Josh Lanyon is one of the best writers in M/M, but more to the point here, he does the best audiobooks in this genre. I don't see a list of narrators with their stories in this collection, so here it is:
JM Badger: Perfect Day, In a Dark Wood, Other People's Weddings, Critic's Choice
Rob Granniss: A Limited Engagement, Until We Meet Once More, Sort of Stranger Than Fiction
Adam Chase: In Sunshine or in Shadow, In Plain Sight, Just Desserts
Michael Oaks: The French Have a Word For It, Heart Trouble, Slings and Arrows
All of the narrators are really excellent, but I particularly impressed with Michael Oaks, who captures the intensity and determination of some of Josh's younger protagonists.
I have a definite penchant for time travel. I like all different kinds - time loops, time machines, paranormal," parallel timelines, history monks, even "it was all a dream" if we get a satisfying view of the life changes a character makes because of it.
Time travel does have a central problem though: the more logical and consistent forms of time travel make for the worst story telling, and the best story telling makes for the hardest to swallow time travel mechanisms. Think back to "Back to the Future." It makes no sense for Marty's siblings to be gradually disappearing from the picture. Either what he has done has erased them from the future or it hasn't - half gone make no sense. But it makes for good suspense and drives the story, so we swallow it.
The time travel mechanism here is similar - good for suspense; not so good for making sense. Basically, the time line protects itself by erasing (killing) time travelers from the future who are going to change the timeline beyond its ability to repair itself. This is actually very clever and makes a lot of sense. Except the timeline doesn't just kill the traveller right before they are about to break things. It starts trying to kill them when they have stayed too long, and escalates its efforts until it succeeds (or the traveller goes back to their own time). Thus, our time traveller, Reegan, and his adversaries face a bunch of weird accidents that injure or kill them and they know more are coming until they are dead or leave. Which, no. I can buy the timeline protecting itself, but this is more like an allergic response - it wouldn't work to protect the timeline, except on average. But OK - I had to swallow it in order to enjoy the story, so I did.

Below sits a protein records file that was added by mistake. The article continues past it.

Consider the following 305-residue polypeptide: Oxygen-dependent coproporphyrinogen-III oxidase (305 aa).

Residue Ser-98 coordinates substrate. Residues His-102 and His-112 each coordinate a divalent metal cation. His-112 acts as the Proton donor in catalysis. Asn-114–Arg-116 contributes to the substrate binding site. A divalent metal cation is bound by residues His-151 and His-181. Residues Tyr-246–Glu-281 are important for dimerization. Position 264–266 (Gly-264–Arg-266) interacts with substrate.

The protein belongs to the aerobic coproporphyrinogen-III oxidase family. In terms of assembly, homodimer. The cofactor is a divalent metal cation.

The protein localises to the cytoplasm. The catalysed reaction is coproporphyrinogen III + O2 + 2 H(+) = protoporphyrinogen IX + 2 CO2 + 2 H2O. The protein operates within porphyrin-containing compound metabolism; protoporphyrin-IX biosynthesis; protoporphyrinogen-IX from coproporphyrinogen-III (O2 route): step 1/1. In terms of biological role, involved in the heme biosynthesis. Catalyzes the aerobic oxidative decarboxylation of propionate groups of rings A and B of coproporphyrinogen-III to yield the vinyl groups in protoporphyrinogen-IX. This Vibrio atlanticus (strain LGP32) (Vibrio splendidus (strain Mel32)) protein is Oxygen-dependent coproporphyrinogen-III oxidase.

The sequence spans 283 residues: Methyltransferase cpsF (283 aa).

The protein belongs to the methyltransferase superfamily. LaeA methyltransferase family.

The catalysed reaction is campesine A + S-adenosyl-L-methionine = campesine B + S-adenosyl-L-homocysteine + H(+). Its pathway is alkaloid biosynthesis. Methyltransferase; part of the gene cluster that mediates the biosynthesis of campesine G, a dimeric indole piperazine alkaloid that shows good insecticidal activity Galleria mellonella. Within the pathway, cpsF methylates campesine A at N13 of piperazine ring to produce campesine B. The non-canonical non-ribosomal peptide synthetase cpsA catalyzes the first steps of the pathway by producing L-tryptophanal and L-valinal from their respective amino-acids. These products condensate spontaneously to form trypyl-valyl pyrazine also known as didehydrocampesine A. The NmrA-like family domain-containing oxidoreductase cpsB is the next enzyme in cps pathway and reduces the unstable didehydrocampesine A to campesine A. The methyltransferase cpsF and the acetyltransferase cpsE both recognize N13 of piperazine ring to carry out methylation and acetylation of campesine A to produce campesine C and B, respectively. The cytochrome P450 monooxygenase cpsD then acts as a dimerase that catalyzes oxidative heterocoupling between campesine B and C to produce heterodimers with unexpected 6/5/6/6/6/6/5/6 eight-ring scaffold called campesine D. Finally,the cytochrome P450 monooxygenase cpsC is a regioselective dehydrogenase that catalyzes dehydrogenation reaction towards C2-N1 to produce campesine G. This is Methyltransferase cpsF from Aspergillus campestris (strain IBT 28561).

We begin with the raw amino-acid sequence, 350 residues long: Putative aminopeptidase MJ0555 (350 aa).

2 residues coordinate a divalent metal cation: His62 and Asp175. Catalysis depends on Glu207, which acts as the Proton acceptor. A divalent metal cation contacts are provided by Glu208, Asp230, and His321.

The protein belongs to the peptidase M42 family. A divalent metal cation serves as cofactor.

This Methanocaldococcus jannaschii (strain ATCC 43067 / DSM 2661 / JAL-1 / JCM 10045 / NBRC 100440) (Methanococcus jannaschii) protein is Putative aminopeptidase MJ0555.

The premise is pretty exciting, and in many places the story is too. Reegan loses a client (Sylvia) on a trip to the past and must travel back to get her. It becomes apparent that she has disappeared on purpose and doesn’t know that the timeline will kill her in short order. Once Reegan is in the past, he realizes that others have followed him, to capture Sylvia and kill Reegan. So he has two enemies – the timeline and the other time travellers. He has one ally – a private detective named Saul. They have to find Sylvia, avoid the other time travellers and get Reegan and Sylvia back to their own time before they are killed. Since this is a romance, Reegan and Saul are increasingly unhappy about the fact that Reegan has to leave.
The views of Reegan’s time – a few hundred years in the future – are intriguing. It is kind of a combination of utopian and dystopian. Everyone has plenty to eat, but the food is mass produced and boring. Everyone is educated, but some animals are obviously much more equal than other. Sylvia and her husband are trying to open up opportunities for the lower classes (from which both she and Reegan came). Time travel tourism exists, obviously, and crime investigation is completely changed, since lies are easily detected.